4 Tips for Last-Minute Summer Job Seekers

Tips for students searching for summer job

Late in the game searching for a summer job? Don’t put it off – keep looking.

While the best time to snag an in-demand, rewarding, well-paying summer job was probably last November or December, the second-best time is right now!

If you haven’t locked down a way to replenish your bank account and learn some new skills after your school year ends, here are four actionable tips that might save you from your inner procrastinator.

1. Be willing to travel

Apply supply and demand principles to your specific job search.  If you aren’t willing to leave an area that will soon be teeming with summer student labour, your job application is likely to be one of several dozen that lands on the desk of an HR rep.

Tilt the odds in your favour by expanding your job search to include rural towns, or even opportunities that are well off the beaten path at places like fly-in tourist destinations or secluded tree planting operations.  If you’ve never considered leaving urban settings before, you might be shocked to learn how cheap accommodations can be and what sort of wages can be earned if you’re willing to take a bit of a leap outside of your traditional comfort zone.

2. Think outside of your common summer job box

There is absolutely nothing wrong with walking into restaurants or retail outlets and shaking hands until you secure a paycheque for the summer; however, if you want to boost your chance at summer employment, try brainstorming some unconventional alternatives.

There are thousands of government jobs across the country that need adventurous young people to do everything from manage summer camps to guiding museum tours.  I even created my own government-funded position at my boxing gym as a summer youth programming coordinator.

If you want to really impress future power players, embrace your inner entrepreneur.  Think about what summer-specific services might be missing from your area.  There are often fences that need to be painted or houses that need to be watched while their owners are away.  You can also take advantage of the global marketplace by going online and marketing your elite writing or digital graphic design skills.  If you don’t have those skills yet, then see what freelance skills are in highest demand and learn them – after all you’re a student right?

3. Don’t spam applications with the same résumé and cover letter

When it comes to securing a summer job, quantity does not usually beat quality.  With more and more businesses relying on software to shorten applicant lists, or a personal touch to set a candidate apart, simply emailing your generic résumé and template-created cover letter might not cut it.  Instead, take a careful look at job applications and make sure to use the industry-specific buzzwords that are mentioned.  Take the steps necessary to make sure you get short-listed by paying attention to details, doing a little research on specific companies & positions, and don’t be afraid to actually connect with employers in-person (you’d be surprised how rare that willingness is these days).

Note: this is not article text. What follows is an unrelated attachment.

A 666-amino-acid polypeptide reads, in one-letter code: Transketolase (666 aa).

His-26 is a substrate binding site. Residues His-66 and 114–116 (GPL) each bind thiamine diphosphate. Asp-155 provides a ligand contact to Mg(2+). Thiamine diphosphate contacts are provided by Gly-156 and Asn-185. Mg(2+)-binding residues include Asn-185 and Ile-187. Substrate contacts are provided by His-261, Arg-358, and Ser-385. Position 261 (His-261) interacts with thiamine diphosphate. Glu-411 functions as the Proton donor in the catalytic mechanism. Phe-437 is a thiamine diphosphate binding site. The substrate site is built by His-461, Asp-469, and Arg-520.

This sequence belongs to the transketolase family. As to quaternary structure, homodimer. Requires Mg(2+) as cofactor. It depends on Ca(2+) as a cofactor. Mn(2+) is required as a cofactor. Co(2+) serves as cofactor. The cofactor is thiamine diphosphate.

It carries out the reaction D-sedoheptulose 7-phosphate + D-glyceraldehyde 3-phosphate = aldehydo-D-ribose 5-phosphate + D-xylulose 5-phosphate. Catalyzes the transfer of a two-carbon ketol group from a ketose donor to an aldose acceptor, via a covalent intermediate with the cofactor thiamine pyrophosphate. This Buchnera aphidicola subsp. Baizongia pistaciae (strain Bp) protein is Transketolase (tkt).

4. Beggars can’t be choosers

When embracing your time-limited job search challenge, try to keep in mind that you are competing with thousands of other young and eager post-secondary students.  You can be a great candidate and still not get chosen for a particular position simply because someone else got their first, or there was simply such a massive pool to choose from.

If final exams are floating by and interviews still aren’t panning out, don’t be too proud to take a job that isn’t exactly at the top of your personal dream career list.  You can always search for additional work opportunities that might be more fulfilling as the summer goes on, or trying to modify your position once you’ve established yourself as an elite employee that is worth listening to.

Panic won’t solve the summer job search problem

With the stress of finals sometimes dominating students’ worlds, trying to find a good summer job can be an unwelcome distraction.  Instead of allowing procrastination to continue to control your decision-making process, set some measurable goals for yourself.  Think about what real, pragmatic actions you can take tomorrow to increase your job chances.  What can you accomplish by the weekend?  Two weeks from now, how many applications are you going to commit to sending out?  Is there an opportunity to take a study break and head down to a local business in the hopes of expanding your employment network?

Use your network and ask around. Talk to your family members and friends. Maybe they know someone, who knows someone. You can never be sure which opportunity will be the door that opens – or that leads to a path that wasn’t even visible yesterday.  Be proactive in chasing down your summer employment and decide that you’re going to be an employee that employers can’t miss out on.

Kyle Prevost

Kyle is a teacher by day and personal finance blogger by night. When he isn't limping up and down a basketball court, you can catch him on his soapbox at Birtle Collegiate or providing the answers to Gen Y’s questions over at YoungandThrifty.ca and MyUniversityMoney.com. He is also the co-author of a critically-acclaimed book for Canadian students: More Money for Beer and Textbooks and has written for several of Canada's premier publications including the National Post, Globe and Mail, and Metro News.

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